Hi Charity ,

regarding to ITU report about that hotline with 3 digits , and the 10 Million calls received , do you or anybody know what kind of action taken regarding to those calls? and on which standards , legislations or rules been treated ?

thank you

Charity Gamboa said:
BEST PRACTICE FORUM: Child Online Protection

Here is a rundown of this session moderated by ITU.

A general overview of the session presented some observations that children are willing to share information in return for good services. This means that children are very gullible to child predators. Due to this pressing problem, there is a need to develop a coordinated global network for online safety. By protecting children online from abuse would build online confidence with regards to security.

In line with this, ITU reported that in June of this year, a new harmonized number 116 111 is the CHI or Child Hotline International (the speaker spoke of the hotline number quite so fast so I am not particularly sure if this is a 116 OR 111 number or the hotline number is the combination of both 3 digit number). Reports indicated that there are over 10 million calls in child hotlines that were received in a year. It was observed that sometimes children call hotlines because they were abused or just want to talk to somebody with regards to problems that would make them contemplate suicide. So having a single line will make the hotline more widely known.

ITU also reported that a few weeks back, they launched a child online safety project endorsed by 101 governments. It was noted that it was not an easy feat making governments agree all together so it was a great effort, thus, facilitating international cooperation. Plus, having a unified stand would help identify potential risk factors. Facilitating membership of 191 governments and 700 private entities would facilitate standardization, more development work – all these are great focal points for creating partnerships on a global basis. Furthermore, educational institutions are tapped to help minimize the risks by including in the curricula lesson plans about child online safety. It is encouraged to share our concerns and develop necessary procedure so children can definitely benefit from this technology.

eNASCO – European NGO Alliance for Child Safety Online – talked about the need to address this concern on child online safety in different angles and in different legislations applicable for each state. eNASCO also gave a report on how to block sites. They informed the audience that police database could contain 8000+ URLs containing illegal sites. Then the ISP’s are furnished with this URL list of illegal sites from the national police. When the user writes the URL, it is automatically blocked.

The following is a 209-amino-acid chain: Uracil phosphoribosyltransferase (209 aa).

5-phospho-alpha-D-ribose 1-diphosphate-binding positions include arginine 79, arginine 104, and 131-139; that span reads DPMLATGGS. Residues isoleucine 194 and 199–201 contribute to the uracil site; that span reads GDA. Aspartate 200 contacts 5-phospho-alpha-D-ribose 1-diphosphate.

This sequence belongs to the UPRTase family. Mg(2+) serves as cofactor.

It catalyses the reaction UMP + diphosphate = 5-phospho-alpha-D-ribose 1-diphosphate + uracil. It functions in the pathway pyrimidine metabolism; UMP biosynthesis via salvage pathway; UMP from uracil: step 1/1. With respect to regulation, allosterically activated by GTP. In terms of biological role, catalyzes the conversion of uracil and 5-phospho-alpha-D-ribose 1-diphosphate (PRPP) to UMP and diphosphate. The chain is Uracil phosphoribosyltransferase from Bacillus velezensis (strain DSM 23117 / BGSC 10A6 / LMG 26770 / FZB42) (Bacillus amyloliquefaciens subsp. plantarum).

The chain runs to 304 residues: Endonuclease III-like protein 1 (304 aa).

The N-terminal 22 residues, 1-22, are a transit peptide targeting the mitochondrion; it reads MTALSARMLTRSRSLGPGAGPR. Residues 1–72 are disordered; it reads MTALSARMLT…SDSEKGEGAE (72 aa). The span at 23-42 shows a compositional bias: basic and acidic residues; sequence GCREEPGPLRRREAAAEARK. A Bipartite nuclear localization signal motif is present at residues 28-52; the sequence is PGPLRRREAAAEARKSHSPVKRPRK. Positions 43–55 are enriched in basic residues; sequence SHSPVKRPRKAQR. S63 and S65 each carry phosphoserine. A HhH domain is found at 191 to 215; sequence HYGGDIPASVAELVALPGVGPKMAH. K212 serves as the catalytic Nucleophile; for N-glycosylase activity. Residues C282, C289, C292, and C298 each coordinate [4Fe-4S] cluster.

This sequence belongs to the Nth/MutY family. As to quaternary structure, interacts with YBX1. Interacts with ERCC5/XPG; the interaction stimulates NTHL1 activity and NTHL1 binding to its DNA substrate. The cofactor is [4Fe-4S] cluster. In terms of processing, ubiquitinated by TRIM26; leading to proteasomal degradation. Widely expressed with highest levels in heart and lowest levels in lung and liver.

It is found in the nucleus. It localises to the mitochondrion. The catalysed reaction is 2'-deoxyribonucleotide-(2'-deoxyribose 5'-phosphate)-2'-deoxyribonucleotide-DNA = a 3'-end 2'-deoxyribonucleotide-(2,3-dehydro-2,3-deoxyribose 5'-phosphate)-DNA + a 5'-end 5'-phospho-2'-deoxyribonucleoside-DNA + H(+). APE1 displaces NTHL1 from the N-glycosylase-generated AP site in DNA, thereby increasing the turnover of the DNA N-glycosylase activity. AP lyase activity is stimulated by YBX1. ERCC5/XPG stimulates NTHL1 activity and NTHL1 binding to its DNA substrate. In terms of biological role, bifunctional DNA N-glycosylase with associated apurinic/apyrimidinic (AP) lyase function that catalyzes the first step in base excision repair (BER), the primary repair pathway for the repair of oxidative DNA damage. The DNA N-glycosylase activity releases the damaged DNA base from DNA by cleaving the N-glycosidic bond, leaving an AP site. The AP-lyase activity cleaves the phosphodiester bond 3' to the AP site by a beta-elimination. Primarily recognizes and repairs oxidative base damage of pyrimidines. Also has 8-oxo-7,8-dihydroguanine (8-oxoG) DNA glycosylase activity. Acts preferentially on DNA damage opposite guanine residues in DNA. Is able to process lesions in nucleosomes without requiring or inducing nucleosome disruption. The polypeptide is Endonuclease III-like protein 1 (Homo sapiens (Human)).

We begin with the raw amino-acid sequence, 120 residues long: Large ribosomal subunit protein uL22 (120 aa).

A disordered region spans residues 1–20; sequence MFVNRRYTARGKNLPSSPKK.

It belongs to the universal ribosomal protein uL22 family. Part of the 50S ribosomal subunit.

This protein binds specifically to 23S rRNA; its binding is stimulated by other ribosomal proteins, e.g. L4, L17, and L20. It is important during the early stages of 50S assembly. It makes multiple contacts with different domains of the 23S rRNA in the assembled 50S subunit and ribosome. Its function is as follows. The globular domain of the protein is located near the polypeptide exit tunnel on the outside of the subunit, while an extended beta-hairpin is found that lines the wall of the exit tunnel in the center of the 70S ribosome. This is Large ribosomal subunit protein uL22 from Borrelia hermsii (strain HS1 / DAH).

To conclude this report, “Child Helpline International” is a PHONE and outreach service for children. With 3 to 4 digit number being applied nationally for each country can ease access. Paragraph 2 of the WSIS Tunis Agenda would remind of this need.
Hi Rasha! Thanks for the question.

Those 10 million calls received were not all about online abuse. I remember the speaker saying that in those calls, there were various cases like children just wanting to talk to someone or those children contemplating suicide which is something that may have been a reaction to a previous problem that is not necessarily related to online abuse. It was just a fact that was presented.

I am not aware of any policies or legislation arising from this hotline on a global basis but I do know that each country has their own regulatory bodies who are responsible for any legal action towards these incidents. The purpose of introducing the hotline was to come up with a global network. Let me highlight what I wrote in my report:

"...not an easy feat making governments agree all together so it was a great effort, thus, facilitating international cooperation. Plus, having a unified stand would help identify potential risk factors. Facilitating membership of 191 governments and 700 private entities would facilitate standardization, more development work – all these are great focal points for creating partnerships on a global basis..."

I think the real issue here is to come up with a global policy. I remember in the IGCBP mailing list in Google about a discussion on a global legislation. Numerous reactions were presented - some say different countries deal with different problems so legislation would be unique for each country. Plus it was also pointed out that we need to educate ourselves and our law-enforcement agencies on how to deal with online problems like child online abuse. This is solely the reason why the hotline is a big step in this process.

Also, in my report, I mentioned that "...eNASCO – European NGO Alliance for Child Safety Online – talked about the need to address this concern on child online safety in different angles and in different legislations applicable for each state...." What do you think about this? :)

Regards,
Charity